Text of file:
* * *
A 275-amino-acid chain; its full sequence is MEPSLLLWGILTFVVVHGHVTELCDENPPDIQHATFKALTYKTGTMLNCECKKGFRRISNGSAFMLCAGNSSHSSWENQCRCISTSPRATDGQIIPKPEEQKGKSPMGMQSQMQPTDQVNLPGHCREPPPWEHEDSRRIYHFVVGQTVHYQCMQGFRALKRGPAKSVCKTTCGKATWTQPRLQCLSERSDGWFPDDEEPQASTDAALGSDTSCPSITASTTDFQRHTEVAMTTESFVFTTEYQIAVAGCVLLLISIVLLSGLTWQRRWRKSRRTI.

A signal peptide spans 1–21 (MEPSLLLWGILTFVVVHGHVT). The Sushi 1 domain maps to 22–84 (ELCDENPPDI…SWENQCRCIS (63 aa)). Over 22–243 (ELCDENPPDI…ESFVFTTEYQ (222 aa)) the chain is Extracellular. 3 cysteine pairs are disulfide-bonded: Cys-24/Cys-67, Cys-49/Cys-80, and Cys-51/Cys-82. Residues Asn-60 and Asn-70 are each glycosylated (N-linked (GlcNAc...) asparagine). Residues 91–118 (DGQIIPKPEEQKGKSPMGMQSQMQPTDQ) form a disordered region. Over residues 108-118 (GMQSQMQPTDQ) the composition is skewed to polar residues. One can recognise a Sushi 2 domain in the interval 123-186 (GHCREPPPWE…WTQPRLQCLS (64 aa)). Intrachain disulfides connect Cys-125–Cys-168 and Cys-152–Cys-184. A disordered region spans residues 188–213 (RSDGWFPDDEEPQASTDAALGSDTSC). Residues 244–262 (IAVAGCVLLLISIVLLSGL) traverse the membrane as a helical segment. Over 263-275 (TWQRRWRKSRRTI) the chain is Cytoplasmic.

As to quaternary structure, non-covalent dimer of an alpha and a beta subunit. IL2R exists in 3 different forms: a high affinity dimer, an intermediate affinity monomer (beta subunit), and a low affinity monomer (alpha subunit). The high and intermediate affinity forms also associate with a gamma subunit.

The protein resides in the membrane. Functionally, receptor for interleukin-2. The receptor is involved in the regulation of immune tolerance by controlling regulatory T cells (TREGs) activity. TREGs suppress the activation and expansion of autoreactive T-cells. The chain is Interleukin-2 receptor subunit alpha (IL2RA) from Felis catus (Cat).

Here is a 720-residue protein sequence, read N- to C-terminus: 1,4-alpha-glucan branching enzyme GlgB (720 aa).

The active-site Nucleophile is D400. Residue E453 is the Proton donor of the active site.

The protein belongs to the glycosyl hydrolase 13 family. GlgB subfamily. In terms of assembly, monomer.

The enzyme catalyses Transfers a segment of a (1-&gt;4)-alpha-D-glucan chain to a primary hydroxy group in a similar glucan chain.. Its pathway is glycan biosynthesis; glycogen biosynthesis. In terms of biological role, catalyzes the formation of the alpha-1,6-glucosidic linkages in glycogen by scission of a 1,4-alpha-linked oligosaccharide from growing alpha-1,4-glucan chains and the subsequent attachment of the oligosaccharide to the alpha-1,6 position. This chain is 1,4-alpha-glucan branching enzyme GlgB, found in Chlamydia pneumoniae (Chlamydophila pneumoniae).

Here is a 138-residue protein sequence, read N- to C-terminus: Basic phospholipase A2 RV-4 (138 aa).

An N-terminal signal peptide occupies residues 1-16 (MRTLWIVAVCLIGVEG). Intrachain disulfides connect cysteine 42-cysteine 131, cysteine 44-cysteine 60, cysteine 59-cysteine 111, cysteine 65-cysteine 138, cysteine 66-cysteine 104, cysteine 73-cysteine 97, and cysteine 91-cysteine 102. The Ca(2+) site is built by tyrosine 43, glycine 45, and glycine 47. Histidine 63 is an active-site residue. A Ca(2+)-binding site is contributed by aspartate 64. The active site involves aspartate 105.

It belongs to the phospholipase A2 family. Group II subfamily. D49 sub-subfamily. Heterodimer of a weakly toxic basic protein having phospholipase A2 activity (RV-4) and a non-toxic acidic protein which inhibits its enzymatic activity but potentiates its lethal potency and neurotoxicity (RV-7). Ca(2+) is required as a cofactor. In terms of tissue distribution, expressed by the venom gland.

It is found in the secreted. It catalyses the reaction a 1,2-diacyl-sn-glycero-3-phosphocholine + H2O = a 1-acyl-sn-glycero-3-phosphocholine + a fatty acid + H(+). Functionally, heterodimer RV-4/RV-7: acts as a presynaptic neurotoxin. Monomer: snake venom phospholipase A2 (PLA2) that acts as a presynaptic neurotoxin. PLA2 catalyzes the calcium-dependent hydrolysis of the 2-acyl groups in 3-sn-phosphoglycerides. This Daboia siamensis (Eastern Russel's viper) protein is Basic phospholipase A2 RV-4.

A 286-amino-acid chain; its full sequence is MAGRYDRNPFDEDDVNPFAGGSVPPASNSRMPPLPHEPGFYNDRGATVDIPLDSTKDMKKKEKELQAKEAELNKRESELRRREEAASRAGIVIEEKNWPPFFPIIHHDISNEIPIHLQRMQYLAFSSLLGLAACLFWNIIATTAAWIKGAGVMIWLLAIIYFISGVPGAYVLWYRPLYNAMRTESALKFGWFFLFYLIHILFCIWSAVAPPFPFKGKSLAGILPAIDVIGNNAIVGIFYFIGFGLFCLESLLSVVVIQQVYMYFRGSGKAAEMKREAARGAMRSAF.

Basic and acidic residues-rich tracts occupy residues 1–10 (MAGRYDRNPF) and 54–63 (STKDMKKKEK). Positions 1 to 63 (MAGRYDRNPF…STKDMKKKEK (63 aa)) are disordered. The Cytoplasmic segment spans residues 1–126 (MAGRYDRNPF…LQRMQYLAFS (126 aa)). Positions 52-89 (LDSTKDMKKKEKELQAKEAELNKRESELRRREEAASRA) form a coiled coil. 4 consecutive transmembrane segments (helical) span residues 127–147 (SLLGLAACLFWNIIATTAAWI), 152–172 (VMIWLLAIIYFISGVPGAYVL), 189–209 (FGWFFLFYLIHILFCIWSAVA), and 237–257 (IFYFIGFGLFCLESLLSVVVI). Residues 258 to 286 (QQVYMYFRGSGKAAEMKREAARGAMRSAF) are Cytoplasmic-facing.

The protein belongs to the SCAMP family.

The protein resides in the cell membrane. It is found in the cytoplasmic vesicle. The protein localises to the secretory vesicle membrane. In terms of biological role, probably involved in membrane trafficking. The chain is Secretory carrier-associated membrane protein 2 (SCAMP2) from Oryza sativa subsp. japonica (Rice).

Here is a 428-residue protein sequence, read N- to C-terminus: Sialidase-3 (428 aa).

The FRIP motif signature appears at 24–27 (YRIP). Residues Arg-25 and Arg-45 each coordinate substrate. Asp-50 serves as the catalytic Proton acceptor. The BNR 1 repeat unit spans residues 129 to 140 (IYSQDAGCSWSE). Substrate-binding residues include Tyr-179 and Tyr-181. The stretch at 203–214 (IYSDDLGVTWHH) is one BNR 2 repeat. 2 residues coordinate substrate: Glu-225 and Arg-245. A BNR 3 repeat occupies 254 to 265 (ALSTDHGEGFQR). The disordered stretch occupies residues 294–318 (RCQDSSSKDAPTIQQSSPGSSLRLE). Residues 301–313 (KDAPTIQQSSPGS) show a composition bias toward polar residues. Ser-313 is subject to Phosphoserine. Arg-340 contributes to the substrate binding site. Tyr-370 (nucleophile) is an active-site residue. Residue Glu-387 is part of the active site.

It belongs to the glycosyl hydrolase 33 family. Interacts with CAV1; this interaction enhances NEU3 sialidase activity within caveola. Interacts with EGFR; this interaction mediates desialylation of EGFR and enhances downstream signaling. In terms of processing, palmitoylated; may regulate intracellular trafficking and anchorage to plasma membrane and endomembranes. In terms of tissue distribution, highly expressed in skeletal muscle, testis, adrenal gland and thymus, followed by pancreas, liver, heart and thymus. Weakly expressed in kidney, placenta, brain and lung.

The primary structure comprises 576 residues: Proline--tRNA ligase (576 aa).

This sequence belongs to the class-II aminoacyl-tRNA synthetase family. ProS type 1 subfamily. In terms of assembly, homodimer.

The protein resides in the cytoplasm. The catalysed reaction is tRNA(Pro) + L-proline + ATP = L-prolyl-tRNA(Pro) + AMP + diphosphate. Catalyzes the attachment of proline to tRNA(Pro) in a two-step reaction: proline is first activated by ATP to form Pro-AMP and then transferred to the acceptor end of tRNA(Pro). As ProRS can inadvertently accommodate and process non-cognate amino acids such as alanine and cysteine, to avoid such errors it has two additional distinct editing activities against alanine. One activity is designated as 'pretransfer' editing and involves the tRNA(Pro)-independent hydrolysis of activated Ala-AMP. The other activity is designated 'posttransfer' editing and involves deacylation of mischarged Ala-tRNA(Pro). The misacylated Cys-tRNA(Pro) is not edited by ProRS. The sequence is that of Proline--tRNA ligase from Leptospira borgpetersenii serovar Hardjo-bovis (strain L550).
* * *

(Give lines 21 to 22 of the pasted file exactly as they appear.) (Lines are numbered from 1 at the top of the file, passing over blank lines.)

This sequence belongs to the class-II aminoacyl-tRNA synthetase family. ProS type 1 subfamily. In terms of assembly, homodimer.

The protein resides in the cytoplasm. The catalysed reaction is tRNA(Pro) + L-proline + ATP = L-prolyl-tRNA(Pro) + AMP + diphosphate. Catalyzes the attachment of proline to tRNA(Pro) in a two-step reaction: proline is first activated by ATP to form Pro-AMP and then transferred to the acceptor end of tRNA(Pro). As ProRS can inadvertently accommodate and process non-cognate amino acids such as alanine and cysteine, to avoid such errors it has two additional distinct editing activities against alanine. One activity is designated as 'pretransfer' editing and involves the tRNA(Pro)-independent hydrolysis of activated Ala-AMP. The other activity is designated 'posttransfer' editing and involves deacylation of mischarged Ala-tRNA(Pro). The misacylated Cys-tRNA(Pro) is not edited by ProRS. The sequence is that of Proline--tRNA ligase from Leptospira borgpetersenii serovar Hardjo-bovis (strain L550).